4.
Kranke P, Eberhart LH, Roewer N, Tramèr MR. Pharmacological treatment of postoperative shivering: A quantitative systematic review of randomized controlled trials. Anesth Analg 2002;94:453-60.  Back to cited text no. 4
    
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Bhattacharya PK, Bhattacharya L, Jain RK, Agarwal RC. Post anaesthesia shivering (PAS): A review. Indian J Anaesth 2003;47:88-93.  Back to cited text no. 5
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Park SM, Mangat HS, Berger K, Rosengart AJ. Efficacy spectrum of antishivering medications: Meta-analysis of randomized controlled trials. Crit Care Med 2012;40:3070-82.  Back to cited text no. 6
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Shakya S, Chaturvedi A, Sah BP. Prophylactic low dose ketamine and ondansetron for prevention of shivering during spinal anaesthesia. J Anaesthesiol Clin Pharmacol 2010;26:465-9.  Back to cited text no. 7
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8.
Wrench IJ, Singh P, Dennis AR, Mahajan RP, Crossley AW. The minimum effective doses of pethidine and doxapram in the treatment of post-anaesthetic shivering. Anaesthesia 1997;52:32-6.  Back to cited text no. 8
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Chan AM, Ng KF, Tong EW, Jan GS. Control of shivering under regional anesthesia in obstetric patients with tramadol. Can J Anaesth 1999;46:253-8.  Back to cited text no. 9
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Chaturvedi S, Domkondwar G. Control of shivering under regional anaesthesia using tramadol. Asian Arch Anaesthesiol Resusc 2002;57:491-6.  Back to cited text no. 10
    
11.
Tie HT, Su GZ, He K, Liang SR, Yuan HW, Mou JH, et al. Efficacy and safety of ondansetron in preventing postanesthesia shivering: A meta-analysis of randomized controlled trials. BMC Anesthesiol 2014;14:12.  Back to cited text no. 11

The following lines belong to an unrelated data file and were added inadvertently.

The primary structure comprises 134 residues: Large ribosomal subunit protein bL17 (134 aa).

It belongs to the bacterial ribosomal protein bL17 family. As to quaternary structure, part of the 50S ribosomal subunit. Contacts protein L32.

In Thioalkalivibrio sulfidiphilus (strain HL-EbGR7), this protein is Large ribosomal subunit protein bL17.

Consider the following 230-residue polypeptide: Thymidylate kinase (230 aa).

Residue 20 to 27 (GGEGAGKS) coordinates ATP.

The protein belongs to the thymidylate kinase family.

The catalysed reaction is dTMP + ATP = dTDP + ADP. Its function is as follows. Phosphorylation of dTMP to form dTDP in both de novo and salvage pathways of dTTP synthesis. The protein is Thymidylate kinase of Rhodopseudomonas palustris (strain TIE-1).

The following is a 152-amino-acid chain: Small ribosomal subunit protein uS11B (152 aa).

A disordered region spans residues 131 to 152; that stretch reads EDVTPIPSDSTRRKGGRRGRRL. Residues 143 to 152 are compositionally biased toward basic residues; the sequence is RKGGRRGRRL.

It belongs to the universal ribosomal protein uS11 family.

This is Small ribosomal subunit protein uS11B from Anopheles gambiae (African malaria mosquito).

12.
Mohammadi SS, Jabbarzadeh S, Movafegh A. Efficacy of granisetron on prevention of shivering, nausea and vomiting during cesarean delivery under spinal anesthesia. J Obstet Anaesth Crit Care 2015;5:22-6.  Back to cited text no. 12
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13.
Nallam SR, Cherukuru K, Sateesh G. Efficacy of intravenous ondansetron for prevention of postspinal shivering during lower segment cesarean section: A double-blinded randomized trial. Anesth Essays Res 2017;11:508-13.  Back to cited text no. 13
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14.
Powell RM, Buggy DJ. Ondansetron given before induction of anesthesia reduces shivering after general anesthesia. Anesth Analg 2000;90:1423-7.  Back to cited text no. 14
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Kelsaka E, Baris S, Karakaya D, Sarihasan B. Comparison of ondansetron and meperidine for prevention of shivering in patients undergoing spinal anesthesia. Reg Anesth Pain Med 2006;31:40-5.  Back to cited text no. 15
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    Figures

  [Figure 1]
 
 
    Tables

  [Table 1], [Table 2], [Table 3], [Table 4]